Friday afternoon, the proud mom showed pictures of Islan when she was living as young gay man and later in posed shots after she decided that she was a woman. Pictures of Islan when she was younger showed a smiling adorable child.
"He was a handsome man and a beautiful woman," Delores Nettles said, crying.
She said Nettles had completed part of her gender transformation but was hoping to have children of her own one day. Delores Nettles said Islan had officially changed her name on her birth certificate.
"I accepted him no matter what because I loved him. At the end of the day that was my baby, no matter what. I didn't care if he was gay," said Delores Nettles before breaking down in tears.
"It hurts, oh it hurts," said Delores Nettles.
Wilson is free on bail but prosecutors are investigating upgrading the initial misdemeanor assault and harassment charges.
Authorities said another person walked into a police precinct station house following the attack and made "incriminating statements" to cops. They did not reveal the identity of the second person or say whether that person had been questioned by prosecutors.
Islan Nettles' dream was to become successful in the world of fashion design.
"Making my way into the Fashion industry has been my target since middle school," she wrote on her LinkedIn page.
"Fashion became a definite decision for my life after my first show with my hand designed garments in high school at the 11th grade."
She also said she worked at Harlem Children's Zone as an assistant photographer and fashion instructor and took courses at New York City College of Technology after graduating from Bread and Roses Integrated Arts High School in Harlem in 2009.
"She was just a loving person who loved fashion," said Islan Nettles' older sister Domenique Nettles, 23.
"He would tell me how to dress sometimes," Delores Nettles recalled.
Politicians around the city and LGBT rights group condemned Nettles' death.
The New York City Anti-Violence Project decried the incident, citing statistics that show there were 25 documented anti-LGBT murders in the United States last year. About 73 percent of all anti-LGBT homicide victims in 2012 were people of color and almost 54 percent were transgender women.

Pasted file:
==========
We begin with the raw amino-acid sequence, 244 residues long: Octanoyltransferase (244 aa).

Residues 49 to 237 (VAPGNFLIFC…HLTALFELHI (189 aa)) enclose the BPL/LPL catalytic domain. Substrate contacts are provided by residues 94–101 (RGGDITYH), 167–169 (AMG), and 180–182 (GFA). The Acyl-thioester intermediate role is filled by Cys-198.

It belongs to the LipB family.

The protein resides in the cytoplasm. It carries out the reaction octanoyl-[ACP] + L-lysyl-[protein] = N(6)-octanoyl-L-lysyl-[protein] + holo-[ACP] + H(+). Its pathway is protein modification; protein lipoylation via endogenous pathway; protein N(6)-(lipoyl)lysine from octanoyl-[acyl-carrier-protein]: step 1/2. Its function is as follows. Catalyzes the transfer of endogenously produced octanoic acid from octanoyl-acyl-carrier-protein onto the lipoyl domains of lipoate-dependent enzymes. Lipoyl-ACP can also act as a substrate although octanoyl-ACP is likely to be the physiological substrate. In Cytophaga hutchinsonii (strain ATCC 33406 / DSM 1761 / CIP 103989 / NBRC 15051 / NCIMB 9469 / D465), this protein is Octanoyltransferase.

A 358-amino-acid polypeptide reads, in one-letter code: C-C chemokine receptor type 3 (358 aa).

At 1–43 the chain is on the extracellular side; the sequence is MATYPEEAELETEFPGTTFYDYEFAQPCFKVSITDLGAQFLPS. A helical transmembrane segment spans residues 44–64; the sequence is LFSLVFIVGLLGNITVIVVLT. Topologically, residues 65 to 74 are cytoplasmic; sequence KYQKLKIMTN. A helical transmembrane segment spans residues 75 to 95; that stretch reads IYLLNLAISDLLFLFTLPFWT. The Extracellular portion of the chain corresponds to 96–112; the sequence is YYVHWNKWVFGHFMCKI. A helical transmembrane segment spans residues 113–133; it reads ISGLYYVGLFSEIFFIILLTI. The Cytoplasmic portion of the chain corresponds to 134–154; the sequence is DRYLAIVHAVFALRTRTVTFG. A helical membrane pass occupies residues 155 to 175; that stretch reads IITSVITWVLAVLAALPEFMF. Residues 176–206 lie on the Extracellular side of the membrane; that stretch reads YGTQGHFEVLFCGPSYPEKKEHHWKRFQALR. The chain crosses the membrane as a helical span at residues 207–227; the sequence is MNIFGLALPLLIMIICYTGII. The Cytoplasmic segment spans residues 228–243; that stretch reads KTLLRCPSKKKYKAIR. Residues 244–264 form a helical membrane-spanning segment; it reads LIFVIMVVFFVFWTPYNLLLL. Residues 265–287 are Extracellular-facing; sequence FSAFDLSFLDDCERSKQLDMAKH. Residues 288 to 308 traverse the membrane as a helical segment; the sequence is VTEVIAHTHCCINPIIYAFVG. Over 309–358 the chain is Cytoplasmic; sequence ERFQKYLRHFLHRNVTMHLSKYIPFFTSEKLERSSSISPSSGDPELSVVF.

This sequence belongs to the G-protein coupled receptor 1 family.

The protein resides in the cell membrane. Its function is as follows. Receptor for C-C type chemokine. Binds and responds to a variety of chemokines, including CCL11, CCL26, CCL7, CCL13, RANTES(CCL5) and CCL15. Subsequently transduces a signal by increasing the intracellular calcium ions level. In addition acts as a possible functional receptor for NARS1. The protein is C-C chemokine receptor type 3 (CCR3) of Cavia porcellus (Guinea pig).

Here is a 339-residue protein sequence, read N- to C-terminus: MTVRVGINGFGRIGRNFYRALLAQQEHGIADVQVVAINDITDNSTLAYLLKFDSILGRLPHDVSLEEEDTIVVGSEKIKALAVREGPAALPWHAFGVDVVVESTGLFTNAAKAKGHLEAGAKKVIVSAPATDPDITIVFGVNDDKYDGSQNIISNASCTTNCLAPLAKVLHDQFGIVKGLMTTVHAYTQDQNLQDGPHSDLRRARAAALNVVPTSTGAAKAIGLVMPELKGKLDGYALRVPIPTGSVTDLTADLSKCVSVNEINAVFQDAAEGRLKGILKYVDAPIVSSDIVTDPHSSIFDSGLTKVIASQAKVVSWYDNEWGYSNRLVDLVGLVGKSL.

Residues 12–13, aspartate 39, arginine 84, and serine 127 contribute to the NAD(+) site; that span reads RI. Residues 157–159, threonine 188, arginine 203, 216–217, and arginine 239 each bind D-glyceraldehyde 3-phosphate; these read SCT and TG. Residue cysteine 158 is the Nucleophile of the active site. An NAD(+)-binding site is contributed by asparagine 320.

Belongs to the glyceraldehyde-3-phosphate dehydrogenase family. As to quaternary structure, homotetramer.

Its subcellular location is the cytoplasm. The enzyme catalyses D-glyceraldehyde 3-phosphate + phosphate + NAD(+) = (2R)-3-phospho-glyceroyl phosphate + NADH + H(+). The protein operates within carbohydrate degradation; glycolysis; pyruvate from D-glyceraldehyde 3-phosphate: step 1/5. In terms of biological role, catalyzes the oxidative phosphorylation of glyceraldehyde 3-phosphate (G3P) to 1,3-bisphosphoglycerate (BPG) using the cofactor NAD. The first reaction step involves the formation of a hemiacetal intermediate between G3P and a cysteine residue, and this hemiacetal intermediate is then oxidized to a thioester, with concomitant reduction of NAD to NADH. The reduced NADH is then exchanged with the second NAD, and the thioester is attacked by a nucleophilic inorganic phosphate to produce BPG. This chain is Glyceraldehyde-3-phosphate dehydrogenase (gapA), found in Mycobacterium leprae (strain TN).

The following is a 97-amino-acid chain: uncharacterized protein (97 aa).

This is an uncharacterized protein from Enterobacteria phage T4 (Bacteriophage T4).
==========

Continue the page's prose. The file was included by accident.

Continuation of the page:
"An attack against one person, or one community is an assault against all New Yorkers. We ask all New Yorkers to come together, to embrace our differences and to denounce hate violence," read a joint statement from Council Speaker and mayoral candidate Christine Quinn and Harlem council members Robert Jackson and Inez Dickens.
Public Advocate and mayoral candidate Bill de Blasio also denounced Nettles' death on Twitter.
“This is a horrifying and painful moment for our city. Ms. Nettles' murder was crime rooted in hate and ignorance," said de Blasio.
“Make no mistake: The denial of fundamental rights to transgender New Yorkers fuels the appalling violence this community continues to face," he added.
Islan Nettles' family is still struggling with her death. The family was outside of the building in Harlem where she sometimes lived.
Friends and neighbors struggling with disbelief came by to ask if what media outlets were reporting was true and to deliver condolences and cards. Her grandmother couldn't hold back tears.
"I want my baby to get justice," said Delores Nettles before heading off to make funeral arrangements.